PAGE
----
news:bdm98j$u6agh$(E-Mail Removed)...
>
> "Klaus Eichner" <(E-Mail Removed)> wrote in message
> news:3efea6fa$0$12457$(E-Mail Removed)...
> > "Min" <(E-Mail Removed)> wrote in message
> > news:VgvLa.341602$(E-Mail Removed) a...
> > > I have seen so many pointing out "main" should explicitly return

"int".
> > > Beside, the language spec or committee, or some guru said so, what is

a
> > BIG
> > > deal with it ? What difference does it make if "void main" rather

than
> > "int
> > > main" ? It is not that some obscure code that people can't understand
> > > easily. Anyway, would someone explain why ;? not just it is better to
> > > return explicitly.

> >
> > http://www.research.att.com/~bs/bs_faq2.html#void-main

>
> Well that provides a good explaination of what the situation is and from

the
> horse's mouth, so to speak. But it still doesn't explain why. I'm still
> contending that there is no good explaination.


I don't think there is a conclusive explanation in the standard, neither do
I believe that such an explanation is necessary. There is, however, a lot of
discussion out there, especially in comp.std.c++. See, for example, the
discussion started by Huw Ford, Subject: Why int main()?Newsgroups:
comp.std.c++, date: 2003-04-11 02:52:13 PST
http://tinyurl.com/fjww

> john
>
>



 
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Karl Heinz Buchegger
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      06-30-2003


John Harrison wrote:
>
> "Klaus Eichner" <(E-Mail Removed)> wrote in message
> news:3efea6fa$0$12457$(E-Mail Removed)...
> > "Min" <(E-Mail Removed)> wrote in message
> > news:VgvLa.341602$(E-Mail Removed) a...
> > > I have seen so many pointing out "main" should explicitly return "int".
> > > Beside, the language spec or committee, or some guru said so, what is a

> > BIG
> > > deal with it ? What difference does it make if "void main" rather than

> > "int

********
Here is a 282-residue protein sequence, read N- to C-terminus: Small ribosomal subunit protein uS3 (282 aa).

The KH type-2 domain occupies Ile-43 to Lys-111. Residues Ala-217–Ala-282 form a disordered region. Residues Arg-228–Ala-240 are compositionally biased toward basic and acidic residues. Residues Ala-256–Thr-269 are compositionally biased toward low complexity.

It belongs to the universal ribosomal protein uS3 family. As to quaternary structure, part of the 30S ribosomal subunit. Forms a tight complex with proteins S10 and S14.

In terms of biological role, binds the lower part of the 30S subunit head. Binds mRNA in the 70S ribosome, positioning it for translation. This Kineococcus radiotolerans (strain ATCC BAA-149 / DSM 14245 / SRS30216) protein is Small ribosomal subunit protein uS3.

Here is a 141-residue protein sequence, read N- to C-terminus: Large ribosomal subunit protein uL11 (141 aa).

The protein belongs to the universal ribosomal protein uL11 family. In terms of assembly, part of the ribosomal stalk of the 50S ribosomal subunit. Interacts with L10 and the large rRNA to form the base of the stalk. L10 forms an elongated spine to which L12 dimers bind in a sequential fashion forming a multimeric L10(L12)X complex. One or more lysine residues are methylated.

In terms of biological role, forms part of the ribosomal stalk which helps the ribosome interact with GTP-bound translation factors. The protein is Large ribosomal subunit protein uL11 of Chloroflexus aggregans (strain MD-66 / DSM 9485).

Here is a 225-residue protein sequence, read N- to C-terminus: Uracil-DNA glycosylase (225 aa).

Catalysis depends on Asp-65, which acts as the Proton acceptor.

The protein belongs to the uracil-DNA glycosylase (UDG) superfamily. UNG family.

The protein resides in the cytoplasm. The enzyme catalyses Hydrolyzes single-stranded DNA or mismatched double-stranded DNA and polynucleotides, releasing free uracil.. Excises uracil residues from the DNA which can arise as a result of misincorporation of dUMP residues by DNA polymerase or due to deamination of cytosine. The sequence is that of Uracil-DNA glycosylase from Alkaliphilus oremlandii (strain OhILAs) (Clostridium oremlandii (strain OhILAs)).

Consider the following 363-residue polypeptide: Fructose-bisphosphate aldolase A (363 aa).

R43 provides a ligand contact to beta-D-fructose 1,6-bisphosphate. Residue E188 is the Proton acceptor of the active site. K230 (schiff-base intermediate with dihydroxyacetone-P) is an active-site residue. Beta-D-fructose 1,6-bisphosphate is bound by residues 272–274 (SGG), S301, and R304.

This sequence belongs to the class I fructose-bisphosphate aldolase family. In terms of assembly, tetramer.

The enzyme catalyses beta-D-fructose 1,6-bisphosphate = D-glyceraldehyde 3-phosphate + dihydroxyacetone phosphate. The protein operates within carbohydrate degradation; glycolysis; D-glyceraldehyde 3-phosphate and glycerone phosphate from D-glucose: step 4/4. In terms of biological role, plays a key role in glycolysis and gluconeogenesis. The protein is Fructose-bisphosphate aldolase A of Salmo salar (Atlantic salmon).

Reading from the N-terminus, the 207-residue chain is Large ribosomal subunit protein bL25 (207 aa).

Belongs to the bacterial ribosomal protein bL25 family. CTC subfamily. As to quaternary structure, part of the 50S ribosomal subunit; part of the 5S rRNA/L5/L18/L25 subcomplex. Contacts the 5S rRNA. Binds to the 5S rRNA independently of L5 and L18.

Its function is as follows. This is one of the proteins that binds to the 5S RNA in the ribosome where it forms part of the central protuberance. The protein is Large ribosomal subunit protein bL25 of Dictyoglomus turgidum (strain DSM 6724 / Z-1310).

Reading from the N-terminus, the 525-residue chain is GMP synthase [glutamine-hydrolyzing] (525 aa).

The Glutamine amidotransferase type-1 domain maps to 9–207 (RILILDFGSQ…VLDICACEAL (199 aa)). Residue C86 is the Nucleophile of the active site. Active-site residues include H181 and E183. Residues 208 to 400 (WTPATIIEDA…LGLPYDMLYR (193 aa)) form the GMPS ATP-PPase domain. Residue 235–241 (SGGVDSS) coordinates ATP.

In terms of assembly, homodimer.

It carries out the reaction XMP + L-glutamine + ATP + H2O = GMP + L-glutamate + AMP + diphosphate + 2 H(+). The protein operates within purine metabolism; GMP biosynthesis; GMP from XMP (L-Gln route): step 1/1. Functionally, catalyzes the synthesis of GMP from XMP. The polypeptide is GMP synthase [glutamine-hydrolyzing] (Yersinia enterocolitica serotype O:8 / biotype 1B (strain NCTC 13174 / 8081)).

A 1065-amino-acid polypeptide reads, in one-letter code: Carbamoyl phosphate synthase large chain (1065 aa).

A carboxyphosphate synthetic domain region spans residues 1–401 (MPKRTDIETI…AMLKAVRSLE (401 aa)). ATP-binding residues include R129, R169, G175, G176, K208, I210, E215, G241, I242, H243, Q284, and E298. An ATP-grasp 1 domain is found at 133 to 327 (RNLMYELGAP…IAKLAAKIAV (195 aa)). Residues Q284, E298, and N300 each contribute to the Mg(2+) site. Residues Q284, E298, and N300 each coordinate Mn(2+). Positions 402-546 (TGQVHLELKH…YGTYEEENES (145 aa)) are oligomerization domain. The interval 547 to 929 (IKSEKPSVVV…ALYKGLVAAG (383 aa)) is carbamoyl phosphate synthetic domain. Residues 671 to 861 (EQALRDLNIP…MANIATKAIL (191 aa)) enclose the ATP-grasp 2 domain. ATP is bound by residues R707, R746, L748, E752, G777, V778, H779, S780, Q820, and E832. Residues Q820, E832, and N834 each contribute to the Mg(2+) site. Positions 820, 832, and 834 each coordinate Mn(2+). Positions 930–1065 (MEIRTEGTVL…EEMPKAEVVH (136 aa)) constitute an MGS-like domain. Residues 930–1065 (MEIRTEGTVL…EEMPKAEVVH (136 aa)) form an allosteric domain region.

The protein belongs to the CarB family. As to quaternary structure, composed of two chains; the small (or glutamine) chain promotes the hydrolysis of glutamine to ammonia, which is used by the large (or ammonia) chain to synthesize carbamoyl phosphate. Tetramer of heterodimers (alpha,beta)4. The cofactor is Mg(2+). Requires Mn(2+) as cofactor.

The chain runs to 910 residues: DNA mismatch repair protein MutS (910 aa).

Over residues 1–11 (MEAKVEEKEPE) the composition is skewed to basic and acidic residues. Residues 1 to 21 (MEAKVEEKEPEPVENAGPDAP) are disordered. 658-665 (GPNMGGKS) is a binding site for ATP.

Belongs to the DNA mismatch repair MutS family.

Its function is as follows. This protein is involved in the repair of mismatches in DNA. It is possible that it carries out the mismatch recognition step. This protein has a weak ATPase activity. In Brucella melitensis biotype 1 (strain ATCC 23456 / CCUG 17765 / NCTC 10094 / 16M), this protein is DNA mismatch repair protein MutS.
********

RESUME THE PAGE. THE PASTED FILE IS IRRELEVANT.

> > > main" ? It is not that some obscure code that people can't understand
> > > easily. Anyway, would someone explain why ;? not just it is better to
> > > return explicitly.

> >
> > http://www.research.att.com/~bs/bs_faq2.html#void-main

>
> Well that provides a good explaination of what the situation is and from the
> horse's mouth, so to speak. But it still doesn't explain why.


Because in C and C++ it is defined to be that way. And it is that way because
one needs to have a way to inform the 'caller' of that function of certain
conditions. This is done with the help of the return type.

It is similar to:

int foo()
{
return 0;
}

int foo2()
{
int i;

i = foo();
}

foo returns an int and thus informs foo2 of certain things. Now if you decide
that foo no longer has some meaningfull return value, you change it to:

void foo()
{
}

int foo2()
{
int i;

i = foo();
}

But now you have a problem: you can't no longer use the return value of foo
for the assignment in foo2()! foo no longer returns anything! You have to change
foo2() too! So changing parameter passing mechanisms and return values allways
affects 2 sides: the caller and the callee.

Well. The exact analog situation is with main and the operating system. Your
main function equals foo(). And the operating system equals foo2(). If you
change the return type of foo() (your main()) you also have to change
the callers code. But hey! The callers code is out of your control! You
cannot change the way main is called from the OP. And the callers code
expects your main function to return an int! This is how it has been
defined years back!

--
Karl Heinz Buchegger
http://www.velocityreviews.com/forums/(E-Mail Removed)